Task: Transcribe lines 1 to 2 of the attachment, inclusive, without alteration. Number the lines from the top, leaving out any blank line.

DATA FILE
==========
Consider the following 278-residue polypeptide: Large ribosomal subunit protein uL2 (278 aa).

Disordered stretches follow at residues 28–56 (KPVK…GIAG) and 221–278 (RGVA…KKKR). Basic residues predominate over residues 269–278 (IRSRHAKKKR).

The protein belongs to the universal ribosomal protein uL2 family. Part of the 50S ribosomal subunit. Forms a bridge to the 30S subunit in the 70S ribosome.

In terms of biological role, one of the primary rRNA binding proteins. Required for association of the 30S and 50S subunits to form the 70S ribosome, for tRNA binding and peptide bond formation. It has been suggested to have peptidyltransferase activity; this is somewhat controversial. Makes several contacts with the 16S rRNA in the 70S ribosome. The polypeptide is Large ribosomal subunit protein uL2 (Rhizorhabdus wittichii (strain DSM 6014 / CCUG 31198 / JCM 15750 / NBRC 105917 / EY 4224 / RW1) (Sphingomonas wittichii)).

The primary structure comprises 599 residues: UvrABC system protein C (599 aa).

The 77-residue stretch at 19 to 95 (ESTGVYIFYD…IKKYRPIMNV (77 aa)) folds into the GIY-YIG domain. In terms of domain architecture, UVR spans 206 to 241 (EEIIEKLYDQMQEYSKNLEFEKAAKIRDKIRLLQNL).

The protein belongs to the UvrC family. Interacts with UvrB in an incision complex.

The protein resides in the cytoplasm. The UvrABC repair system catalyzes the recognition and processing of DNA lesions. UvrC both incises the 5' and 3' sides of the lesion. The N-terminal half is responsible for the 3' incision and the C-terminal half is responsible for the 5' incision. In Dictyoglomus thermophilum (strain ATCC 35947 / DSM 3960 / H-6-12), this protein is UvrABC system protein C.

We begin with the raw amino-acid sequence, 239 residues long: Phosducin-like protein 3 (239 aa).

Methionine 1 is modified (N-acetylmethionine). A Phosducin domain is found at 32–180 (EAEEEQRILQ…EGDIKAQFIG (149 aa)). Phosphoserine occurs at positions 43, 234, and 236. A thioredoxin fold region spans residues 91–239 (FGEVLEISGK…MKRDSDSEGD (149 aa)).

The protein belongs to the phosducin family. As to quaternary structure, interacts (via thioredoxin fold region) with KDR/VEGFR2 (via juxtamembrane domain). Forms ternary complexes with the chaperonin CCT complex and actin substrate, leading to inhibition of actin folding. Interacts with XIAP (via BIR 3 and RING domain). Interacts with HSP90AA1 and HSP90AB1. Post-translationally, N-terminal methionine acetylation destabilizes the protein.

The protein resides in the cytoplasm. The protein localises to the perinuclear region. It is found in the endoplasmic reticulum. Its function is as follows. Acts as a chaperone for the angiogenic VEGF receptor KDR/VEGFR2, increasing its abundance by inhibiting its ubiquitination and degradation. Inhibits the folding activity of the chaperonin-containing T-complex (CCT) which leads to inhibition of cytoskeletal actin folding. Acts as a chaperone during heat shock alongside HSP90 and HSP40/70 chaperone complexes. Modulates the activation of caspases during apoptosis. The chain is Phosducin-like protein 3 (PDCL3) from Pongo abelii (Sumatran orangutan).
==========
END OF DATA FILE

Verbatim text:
Consider the following 278-residue polypeptide: Large ribosomal subunit protein uL2 (278 aa).

Disordered stretches follow at residues 28–56 (KPVK…GIAG) and 221–278 (RGVA…KKKR). Basic residues predominate over residues 269–278 (IRSRHAKKKR).